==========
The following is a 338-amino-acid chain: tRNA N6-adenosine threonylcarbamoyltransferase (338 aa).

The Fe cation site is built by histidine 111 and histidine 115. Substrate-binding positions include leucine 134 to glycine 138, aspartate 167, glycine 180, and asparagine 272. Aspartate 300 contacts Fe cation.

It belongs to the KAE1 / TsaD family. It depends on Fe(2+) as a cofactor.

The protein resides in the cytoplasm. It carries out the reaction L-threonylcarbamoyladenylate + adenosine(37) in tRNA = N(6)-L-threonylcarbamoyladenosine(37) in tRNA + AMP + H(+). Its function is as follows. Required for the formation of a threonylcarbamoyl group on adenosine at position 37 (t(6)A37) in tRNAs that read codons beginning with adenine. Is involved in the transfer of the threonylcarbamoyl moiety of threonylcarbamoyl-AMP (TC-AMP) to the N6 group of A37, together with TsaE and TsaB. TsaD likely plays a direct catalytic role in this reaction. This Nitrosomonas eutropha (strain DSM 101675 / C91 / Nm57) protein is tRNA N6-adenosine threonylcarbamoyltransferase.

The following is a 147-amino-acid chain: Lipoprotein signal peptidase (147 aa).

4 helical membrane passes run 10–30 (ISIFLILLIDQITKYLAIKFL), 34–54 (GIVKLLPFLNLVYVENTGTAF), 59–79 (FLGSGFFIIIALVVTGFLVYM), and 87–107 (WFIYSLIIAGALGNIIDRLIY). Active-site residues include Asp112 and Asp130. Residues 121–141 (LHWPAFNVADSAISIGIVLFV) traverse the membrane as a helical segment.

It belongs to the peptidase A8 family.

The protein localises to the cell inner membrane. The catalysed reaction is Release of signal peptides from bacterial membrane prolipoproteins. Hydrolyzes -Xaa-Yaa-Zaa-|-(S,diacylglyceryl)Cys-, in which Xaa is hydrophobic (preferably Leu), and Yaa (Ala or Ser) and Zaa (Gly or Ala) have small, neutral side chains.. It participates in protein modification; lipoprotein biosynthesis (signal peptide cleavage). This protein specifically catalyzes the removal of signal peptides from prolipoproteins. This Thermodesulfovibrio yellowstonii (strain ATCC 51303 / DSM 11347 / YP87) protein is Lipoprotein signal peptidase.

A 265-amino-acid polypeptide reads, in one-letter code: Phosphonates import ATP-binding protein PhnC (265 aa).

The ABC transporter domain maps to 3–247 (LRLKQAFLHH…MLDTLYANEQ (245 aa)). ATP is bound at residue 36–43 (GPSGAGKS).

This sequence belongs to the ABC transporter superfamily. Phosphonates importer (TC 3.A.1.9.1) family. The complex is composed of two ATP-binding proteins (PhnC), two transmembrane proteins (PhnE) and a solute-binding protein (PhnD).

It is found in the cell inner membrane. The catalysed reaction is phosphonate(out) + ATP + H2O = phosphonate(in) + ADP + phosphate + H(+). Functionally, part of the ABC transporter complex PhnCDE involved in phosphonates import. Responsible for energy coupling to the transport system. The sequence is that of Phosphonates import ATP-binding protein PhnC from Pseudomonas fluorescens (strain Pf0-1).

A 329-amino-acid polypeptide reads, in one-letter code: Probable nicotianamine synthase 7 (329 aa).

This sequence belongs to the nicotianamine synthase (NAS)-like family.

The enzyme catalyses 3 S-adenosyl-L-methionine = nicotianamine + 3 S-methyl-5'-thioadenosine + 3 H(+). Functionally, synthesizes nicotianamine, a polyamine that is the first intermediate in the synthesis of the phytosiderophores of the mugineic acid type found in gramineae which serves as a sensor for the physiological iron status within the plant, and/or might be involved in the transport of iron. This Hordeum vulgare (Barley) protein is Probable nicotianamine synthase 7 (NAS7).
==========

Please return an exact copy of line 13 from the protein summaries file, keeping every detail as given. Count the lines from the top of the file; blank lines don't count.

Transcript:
A 329-amino-acid polypeptide reads, in one-letter code: Probable nicotianamine synthase 7 (329 aa).